Children of divorced parents, regardless of their age, are susceptible to higher levels of anxiety, depression, and psychosomatic symptoms.
Studies show that when parents of teenage kids go through a divorce, it increases the risk of the teen developing behavioural and emotional problems. The high level of mental, social, emotional, and physical changes that occur during the developmental phase make teens more vulnerable to external factors such as the divorce of their parents.
During and after the divorce proceedings, teens may be more likely to act out and display behavioural and emotional issues. They may display increased aggressiveness and irritability while experiencing lower self-esteem. They also face problems at school that range from peer pressure to poor academic performance.
Work with your ex
One of the most difficult tasks a parent has is related to working amicably with their ex-spouse for co-parenting. While this is challenging, working with the ex-spouse is the recommended way to work together to help your teen adjust to the new situation with minimal conflict.
This also requires both parents to take a mature attitude. Whether or not you can involve your ex-spouse in helping your teen, there are some things you can do to minimize your teen’s stress levels:
Avoid talking poorly or badmouthing your ex in front of the teen. Teens need to be loved and to love both parents to adjust and overcome the challenges of parental divorce.
Avoid discussing issues such as visitation difficulties or financial issues with your teen. These issues should be worked out with your ex-spouse.
Do not use the teenager to spy, pass messages, check-up on or report on your ex-spouse. Speak directly, instead, to your ex.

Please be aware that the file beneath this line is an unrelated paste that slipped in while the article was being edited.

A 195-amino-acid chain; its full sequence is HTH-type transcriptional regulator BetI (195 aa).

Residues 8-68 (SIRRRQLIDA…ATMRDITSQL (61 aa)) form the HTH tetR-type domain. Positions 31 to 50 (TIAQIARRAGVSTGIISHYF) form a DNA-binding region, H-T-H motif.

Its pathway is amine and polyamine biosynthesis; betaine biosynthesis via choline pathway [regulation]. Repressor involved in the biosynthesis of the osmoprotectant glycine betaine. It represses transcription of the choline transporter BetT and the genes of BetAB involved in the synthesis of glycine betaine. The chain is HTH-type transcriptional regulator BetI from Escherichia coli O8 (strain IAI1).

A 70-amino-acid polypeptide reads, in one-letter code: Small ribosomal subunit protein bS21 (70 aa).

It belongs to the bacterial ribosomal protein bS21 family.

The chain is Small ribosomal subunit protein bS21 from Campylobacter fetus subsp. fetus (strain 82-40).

Remember they are not adults yet
Teens from divorced homes may seem more ‘grown up’ than kids from intact families. It can be easy for single parents who are time-starved or stressed to expect their teen to fill in for the missing adult and take up more responsibilities than what they can handle.
For instance, teenage boys cannot take the role of the “man of the house,” nor should teenage girls be forced to care for younger siblings. While they can help with household chores, it can add extra stress if a parent expects them to handle all the responsibilities of an adult.
Read More: The Effect of Divorce on Children – An Age-by-Age Guide
Maintain consistency of routines
Ensure firm limits and consistent routines to give your teens a sense of stability and security. Keep up family traditions such as eating dinners together and enforcing the established curfew.
Read More: Building Closer Bonds with Your Children after Your Divorce
Be honest and listen actively
Your teenager probably is struggling with a cascade of emotions at the time of initiating divorce proceedings, including anger, sadness, depression, and loneliness, that may lead them to ‘act out.’
They also may not fully understand the reasons behind the divorce. Teens vary in their willingness or ability to open up and talk to their parents. Some may talk if they know you are genuinely interested, while others stay silent in order to punish you.
Use age-appropriate terms and be honest while explaining what went wrong but leave out any details that can cause pain or greater confusion in the teen. To whatever degree the teen is willing to talk about their feelings with you regarding the divorce, listen attentively and empathetically while avoiding being judgemental.
The divorce process can be a traumatic event for the children involved as well as for the parents. Seek advice from a specialist team of divorce lawyers committed to understanding your unique circumstances and providing competent guidance to ensure you make the right informed decisions as to the welfare of your child.